What foods and drinks can support sleep?
Both diet and sleep are complex, which means there’s no single food or drink that is guaranteed to help with sleep. However, there are some foods and drinks that may make it easier to get a good night’s sleep.
Tuck in with tryptophan!
Certain foods contain an essential amino acid called tryptophan, which helps the body produce melatonin. Melatonin is a natural hormone that promotes sleep. Because the body is unable to manufacture tryptophan on its own, it must be obtained from our diet. For tryptophan to be effective, it has to cross the blood-brain barrier (the brain’s security system). To do this it has to compete with other amino acids. Research suggests that combining tryptophan-rich foods with complex carbohydrates gives tryptophan an advantage. More research is needed in this area to try to determine just how effective tryptophan-rich foods could be on sleep.
Tryptophan is present in small amounts in most food containing protein and in higher amounts in yoghurt, milk, oats, bananas, poultry, eggs, nuts and seeds. Tryptophan is also contained in carbohydrate foods and we recommend you stick to complex carbs to lower the sugar content, e.g. brown bread, wholegrain cereals or wholegrain crackers.
Tart cherries and tart cherry juice
Sometimes called sour cherries, and not to be confused with sweet cherries, these include varieties like Richmond, Montmorency, and English Morello. They may be sold whole or as a tart cherry juice.
Several studies have found sleep benefits for people who drink tart cherry juice. These benefits may come from the fact that tart cherries have been found to have above-average concentrations of melatonin.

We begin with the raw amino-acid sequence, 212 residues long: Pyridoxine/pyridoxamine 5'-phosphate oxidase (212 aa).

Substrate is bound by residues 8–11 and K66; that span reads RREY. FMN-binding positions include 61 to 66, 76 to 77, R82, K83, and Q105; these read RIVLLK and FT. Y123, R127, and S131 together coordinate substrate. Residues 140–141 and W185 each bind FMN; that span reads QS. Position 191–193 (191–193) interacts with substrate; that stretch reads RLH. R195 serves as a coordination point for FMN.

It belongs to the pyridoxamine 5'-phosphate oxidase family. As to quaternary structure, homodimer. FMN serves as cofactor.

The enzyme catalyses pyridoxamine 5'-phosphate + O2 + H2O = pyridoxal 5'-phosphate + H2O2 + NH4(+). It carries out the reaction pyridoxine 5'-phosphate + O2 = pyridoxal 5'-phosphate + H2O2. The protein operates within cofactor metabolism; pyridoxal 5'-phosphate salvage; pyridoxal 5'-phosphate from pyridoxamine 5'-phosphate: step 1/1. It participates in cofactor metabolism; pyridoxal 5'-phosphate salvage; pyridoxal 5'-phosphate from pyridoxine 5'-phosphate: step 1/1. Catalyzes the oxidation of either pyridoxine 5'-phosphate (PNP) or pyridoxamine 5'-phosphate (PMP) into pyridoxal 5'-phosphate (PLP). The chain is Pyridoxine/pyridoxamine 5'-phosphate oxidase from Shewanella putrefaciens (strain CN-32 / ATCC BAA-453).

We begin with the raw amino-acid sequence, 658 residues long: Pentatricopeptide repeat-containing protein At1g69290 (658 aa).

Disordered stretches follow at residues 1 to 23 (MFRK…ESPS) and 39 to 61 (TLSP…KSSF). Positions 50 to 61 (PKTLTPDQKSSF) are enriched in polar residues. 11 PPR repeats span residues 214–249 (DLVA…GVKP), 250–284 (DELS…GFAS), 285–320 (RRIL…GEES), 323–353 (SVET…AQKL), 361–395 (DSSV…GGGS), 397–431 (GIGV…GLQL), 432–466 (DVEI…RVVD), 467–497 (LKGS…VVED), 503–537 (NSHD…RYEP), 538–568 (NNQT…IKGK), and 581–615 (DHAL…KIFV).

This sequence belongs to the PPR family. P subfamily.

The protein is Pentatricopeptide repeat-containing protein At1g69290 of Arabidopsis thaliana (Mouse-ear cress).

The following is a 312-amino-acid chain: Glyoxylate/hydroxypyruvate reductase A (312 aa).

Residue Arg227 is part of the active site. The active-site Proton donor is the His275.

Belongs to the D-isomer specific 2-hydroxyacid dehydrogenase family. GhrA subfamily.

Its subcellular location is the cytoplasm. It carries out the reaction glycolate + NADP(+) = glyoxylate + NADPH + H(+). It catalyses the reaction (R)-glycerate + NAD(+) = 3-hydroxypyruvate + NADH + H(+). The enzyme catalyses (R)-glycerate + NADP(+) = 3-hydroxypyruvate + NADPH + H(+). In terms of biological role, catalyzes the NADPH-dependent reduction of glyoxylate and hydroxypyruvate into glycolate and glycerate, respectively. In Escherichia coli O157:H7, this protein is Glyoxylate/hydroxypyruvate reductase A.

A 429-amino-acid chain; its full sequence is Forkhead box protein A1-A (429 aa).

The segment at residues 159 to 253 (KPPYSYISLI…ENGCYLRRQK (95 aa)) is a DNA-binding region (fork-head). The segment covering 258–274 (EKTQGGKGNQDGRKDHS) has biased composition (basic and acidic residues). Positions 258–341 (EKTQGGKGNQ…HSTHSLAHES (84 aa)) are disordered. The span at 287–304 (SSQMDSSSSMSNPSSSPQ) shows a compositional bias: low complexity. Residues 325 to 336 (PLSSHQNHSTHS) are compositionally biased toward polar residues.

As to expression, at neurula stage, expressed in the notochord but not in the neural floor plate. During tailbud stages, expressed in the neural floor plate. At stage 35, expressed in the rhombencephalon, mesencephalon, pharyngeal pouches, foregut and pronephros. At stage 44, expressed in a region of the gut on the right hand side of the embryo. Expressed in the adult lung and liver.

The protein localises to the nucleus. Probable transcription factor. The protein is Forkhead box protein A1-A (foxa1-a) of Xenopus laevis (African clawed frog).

Warm milk or malted milk drinks
Malted milk powder contains wheat flour, malted wheat, and malted barley along with an assortment of vitamins which is combined with milk. Small studies have found that malted milk before bed reduced sleep interruptions.. The explanation for these benefits is uncertain but may have to do with the B and D vitamins in malted milk as well as the grains used.
Milk itself contains melatonin. When cows are milked at night, their milk has more melatonin, and this milk may be useful in providing a natural source of the sleep-producing hormone. Studies have also shown that for breast-fed babies, their mother’s milk also contains different levels of melatonin throughout the day, with melatonin peaking in breast milk late at night.
To ensure your child gets a good night’s sleep, try and give them their main meal earlier in the evening (at least two hours before their bedtime) to give their body time to digest it. Giving your child a light supper around an hour before bed can sustain them through the night so they don’t wake hungry. Suppers of tryptophan-rich foods can also support a better night’s sleep.
Here are a few of our sleepy supper suggestions:
- Oatcakes or rice cakes spread with any nut butter or cheese
- Cheese and crackers
- A piece of toast (wholemeal or seeded bread)
- A bowl of wholegrain cereal or porridge made with milk, oat milk or almond milk
- Banana or banana smoothie
- Turkey/chicken sandwich on wholemeal or seeded bread
- Warm milk or malted milk drink
- A small glass of tart cherry juice
Dietary choices affect more than just alertness and sleepiness. They can play a major role in things like weight, cardiovascular health, and blood sugar levels amongst other things. For that reason, it’s best to consult with a doctor or dietician before making significant changes to your child’s daily diet.
Sleep difficulties can often be due to lots of factors all working together but if you can get some ‘sleepy foods’ into your child’s diet and stop them reaching for the hot chocolate and biscuits at bedtime, you may see an impact on how well they settle to sleep and more importantly for you, stay asleep!